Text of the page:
Consortium on Asthma among African-ancestry Populations in the Americas.

CAAPA Mission

In September, 2011, the Consortium on Asthma among African-ancestry Populations in the Americas (CAAPA) received support from the National Institutes of Health, National Heart, Lung and Blood Institute, to achieve two broad goals:  

  • discovery of genes conferring risk to asthma among individuals of African ancestry

  • catalog genetic diversity in populations of African descent, especially those whose ancestry reflects the African Diaspora in the Americas.  

To achieve these goals, CAAPA investigators are integrated publicly available databases (i.e., 1000 Genomes Project, genomic and exomic sequence data generated as part of NIH-supported ARRA projects), with whole genome sequencing data, generated on ~1,000 asthmatics and non-asthmatics, all of African ancestry, selected across North & South America, the Caribbean, and continental Africa, to represent a large spectrum of African ancestry.   In the second phase of CAAPA, we developed a custom, gene-centric SNP genotyping array of up to 1M variants, appropriate for individuals of African descent to complement current, commercially available genomewide chips, which provide sub-optimal tagging of known genes among individuals of African descent.  This “African Power Chip” can be used to build upon GWAS studies in populations of African descent.  Once developed, This SNP chip was genotyped on >12,000 DNA samples representing African American and African Caribbean asthmatics and non-asthmatics.  Genotype data from this SNP chip was combined with existing GWAS data to test for association to identify candidate genes for asthma in populations of African descent.  CAAPA involves a well-established group of experienced investigators, representing 10 national and 5 international academic institutions, with diverse but integrated areas of expertise.


Asthma is a complex chronic lung disease that affects the airways. Asthma has striking disparities across racial and ethnic groups.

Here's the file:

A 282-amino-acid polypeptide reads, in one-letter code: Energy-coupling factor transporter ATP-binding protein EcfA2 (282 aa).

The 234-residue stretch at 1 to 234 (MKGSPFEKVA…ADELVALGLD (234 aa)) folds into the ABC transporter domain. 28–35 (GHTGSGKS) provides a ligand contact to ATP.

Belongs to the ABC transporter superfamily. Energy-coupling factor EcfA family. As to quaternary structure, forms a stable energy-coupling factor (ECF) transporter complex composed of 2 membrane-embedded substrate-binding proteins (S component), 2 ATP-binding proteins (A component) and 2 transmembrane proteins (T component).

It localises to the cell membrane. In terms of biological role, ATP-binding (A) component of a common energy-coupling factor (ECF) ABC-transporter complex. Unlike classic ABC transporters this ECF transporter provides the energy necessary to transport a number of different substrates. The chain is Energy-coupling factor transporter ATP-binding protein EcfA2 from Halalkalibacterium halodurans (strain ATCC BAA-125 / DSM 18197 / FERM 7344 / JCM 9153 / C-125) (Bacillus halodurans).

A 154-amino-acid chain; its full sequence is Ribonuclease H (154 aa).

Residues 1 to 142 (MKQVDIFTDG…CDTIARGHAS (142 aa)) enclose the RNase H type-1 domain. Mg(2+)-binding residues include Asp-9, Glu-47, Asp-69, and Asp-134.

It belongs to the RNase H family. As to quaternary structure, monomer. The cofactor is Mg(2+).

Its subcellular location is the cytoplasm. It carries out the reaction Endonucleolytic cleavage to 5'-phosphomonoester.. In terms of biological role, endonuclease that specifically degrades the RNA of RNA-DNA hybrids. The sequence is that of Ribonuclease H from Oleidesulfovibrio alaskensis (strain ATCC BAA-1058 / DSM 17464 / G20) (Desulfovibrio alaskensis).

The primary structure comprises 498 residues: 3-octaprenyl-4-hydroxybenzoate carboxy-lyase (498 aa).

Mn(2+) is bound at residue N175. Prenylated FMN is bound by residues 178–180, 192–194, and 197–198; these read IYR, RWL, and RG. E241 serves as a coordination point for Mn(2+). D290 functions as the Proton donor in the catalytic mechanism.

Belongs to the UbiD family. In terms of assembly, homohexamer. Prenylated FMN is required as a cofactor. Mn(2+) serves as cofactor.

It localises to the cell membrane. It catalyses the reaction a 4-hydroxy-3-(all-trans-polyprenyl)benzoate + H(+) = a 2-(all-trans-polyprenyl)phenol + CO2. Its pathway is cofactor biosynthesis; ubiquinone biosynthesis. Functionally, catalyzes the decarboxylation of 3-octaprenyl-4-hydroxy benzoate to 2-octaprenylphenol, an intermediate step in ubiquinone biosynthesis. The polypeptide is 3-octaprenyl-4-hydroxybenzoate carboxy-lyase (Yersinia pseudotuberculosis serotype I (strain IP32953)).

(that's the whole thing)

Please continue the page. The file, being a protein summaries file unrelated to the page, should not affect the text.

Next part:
Courtesy:   NHLBI

Courtesy: NHLBI

Asthma in African ancestry

Asthmatics of African descent tend to have more severe asthma and more severe clinical symptoms than individuals of European ancestry. See CDC annual report and National Institute on Minority Health and Health disparities.

Advances in genetic and genomic technologies have revolutionized gene discovery for several complex diseases, but going to the next step in gene discovery for asthma among populations of African descent requires considering unique characteristics of  this ethnic group, including adequate sample sizes, population stratification due to (European and African) admixture, and perhaps most importantly, an approach that recognizes the current coverage of common genetic markers both in public databases and commercially available SNP chips, which have been inadequate to detect and measure genetic associations among African admixed populations.


The Consortium on Asthma among African-ancestry Populations in the Americas (CAAPA)  is funded by the National Institutes of Health, National Heart, Lung and Blood Institute (NHLBI) to investigate the genetics of asthma in African ancestry populations.


CAAPA Projects:

Resources created

 CAAPA1 sites

CAAPA1 sites

  • The CAAPA flagship paper by Mathias serves as an important resource in disease mapping studies in African-admixed individuals.

  • Developing ADPC (The African diaspora Power Chip) is a genotyping array consisting of tagging SNPs, useful in comprehensively identifying African specific genetic variation. The paper from Johnston highlights the significance of ADPC.

  • The MEGA (Multi Ethnic Genotyping Array) from Illumina leverages the CAAPA and Population Architechture in Genomics and Epidemiology (PAGE) studies, to produce arrays with comprehensive multi-ethnic coverage and updated functional and exome content.

  • CAAPA genomes are available as a reference panel on the michigan imputation server.

  • CAAPA data is available to download on dbGAP with Accession ID:phs001123.v1.p1.


population genetics point of view: Tales of African American History found in DNA